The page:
A Living Legacy
Take a journey through Mauna Kea’s high-elevation dry forest. High above tropical rain clouds, this forest has adapted to an extremely dry and cold climate normally found on continents. You will see plants and animals found nowhere else in the world as you explore this special place.
This forest is one of the last large tracts of dry forest left in Hawai‘i. While there are serious threats to this forest, restoration efforts are helping to protect this special home of a critically endangered bird, the palila.
— J.F. Rock, Indigenous Trees of the Hawaiian Islands, 1913
The remains of the past
Hawai‘i’s once vast dry forests were diverse and distinct from others around the world. Mauna Kea’s high-elevation dry forest is the largest remnant of this legacy.
There are only a few native bird species remaining in the dry forest. Palila fossils have been found as faraway as lowland O‘ahu and Kaua‘i, but today the species only lives in the forest you walked through today.
A renewed effort to protect and restore the forest is helping to ensure the palila and its forest home are here for generations to come.
Restoration efforts starting in the 1930s removed tens of thousands of non-native sheep, and continues today. At the same time, community volunteers enthusiastically help to replant the forest every year.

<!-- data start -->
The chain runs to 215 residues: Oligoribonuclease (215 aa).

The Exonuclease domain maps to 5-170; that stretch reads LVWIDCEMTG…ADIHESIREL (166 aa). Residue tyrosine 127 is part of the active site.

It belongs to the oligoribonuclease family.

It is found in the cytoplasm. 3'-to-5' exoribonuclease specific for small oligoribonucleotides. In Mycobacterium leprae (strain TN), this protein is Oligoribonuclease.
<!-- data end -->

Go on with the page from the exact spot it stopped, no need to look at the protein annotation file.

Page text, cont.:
This reforestation effort is vital. As you look downslope, notice the effects 200 years of ranching have had to your right, compared with the Ka‘ohe Restoration Area directly below, protected since 2006.
A Revered Forest
Mauna Kea’s high-elevation dry forest is one of Hawai‘i’s more remote natural areas. As part of the wao akua (realm of the gods), Hawaiians respected this forest and so rarely visited it. Only kahuna kālai pōhaku (expert adze makers) and those on pilgrimage to the summit’s sacred sites traveled through this elevation.
Ali‘i (royalty) were among the pilgrims. One account of these travels, Queen Emma’s 1881 visit through the Kilohana area on her way to Lake Waiau, describes her appreciation for this forest:
“…What is it that Emalani is doing?
E walea a nanea a‘e ana
Relaxing and enjoying
i ka leo hone o ka palila,
the sweet voice of the palila,
‘oia manu noho kuahiwi….”
those birds that dwell on the mountain….”
—from the 1882 song “He Inoa Pii Mauna no Kaleleonalani” about Queen Emma’s visit to Mauna Kea